Jonathan Wolf predicts that pre-production sales will increase.
While many sellers and buyers at the American Film Market still bear the scars from the economic recession, the event's sponsors were seeing signs of recovery on Thursday.
Despite the economic downturn, the market's managing director boasted that the indie bazaar had managed to attract more buyers than in previous years. Looking out over a sea of mostly empty chairs (perhaps a sad commentary on the decline of trade and print publications), Jonathan Wolf took advantage of the eight-day event's introductory press conference to take stock of a dramatically altered independent film landscape.
"We see more and more companies from around the world coming here to license directly from production companies," Wolf said. "In many cases they are removing the middle man or the local distributor from the picture. From our perspective, we like to see a producer selling to the end user."
Despite the fact that the trade show drew more than 80 first-time buyers, where it usually attracts only 35 to 45, Wolf noted the number of sales companies was down roughly 10 percent; also, many buyers are sending fewer people on their behalf.
"The AFM grew on the bubble of overproduction, and we're going to come down to where we were at in 2004," Wolf said.
A tightening of the credit markets coming on the heels of an industrywide strike that had filled distributors’ pipelines with a backlog of titles shook up traditional production models.
Whereas it had once been cheaper for studios to buy films before they went into production, over the last two or three years a glut of films hitting the marketplace had depressed prices on completed films to the point where a finished product actually was less expensive. Wolf said it appears that trend had corrected itself.
"We expect to see a substantial increase in pre-buying that hadn't taken place at the same level last year," Wolf said.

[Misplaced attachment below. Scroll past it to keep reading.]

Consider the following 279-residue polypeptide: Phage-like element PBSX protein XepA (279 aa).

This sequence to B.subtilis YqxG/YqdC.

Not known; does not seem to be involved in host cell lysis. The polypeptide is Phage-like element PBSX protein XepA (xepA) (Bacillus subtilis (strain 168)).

One long-term trend Wolf cited in his remarks was the increasingly global nature of the independent film market. In 2004, 71 percent of the companies selling films were from English-language markets. In contrast, this year, only 62 percent came from those markets.
"We fully expect that trend to continue as the filmmaking skills of those countries continue to evolve," Wolf said.
One area on the mind of many attendees that Wolf skipped over was the flatlining of DVD sales and what that has meant for the beleaguered film industry.
"We're looking for films at all stages of production," Jo Naylor, sales manager for the New Zealand-based Vendetta Films, told TheWrap. "There's a greater emphasis on theatrical releases because DVD sales are down. In our country, we've had over 100 retailers close."
The more challenging environment for what had once been a cash cow had led to a greater emphasis on the talent involved.
"It's all about the cast now," said Gene George, executive vice president for worldwide distribution at Starz Media. "You have to have names on the box if you're going to move DVDs."
But while the various platforms for movies may be in flux, Wolf emphasized that the appetite for independent films remains undiminished.
"We have tremendous diversity, from big films to ‘Poultrygeist: Night of the Chicken Dead,'" Wolf said. "All these have an audience."
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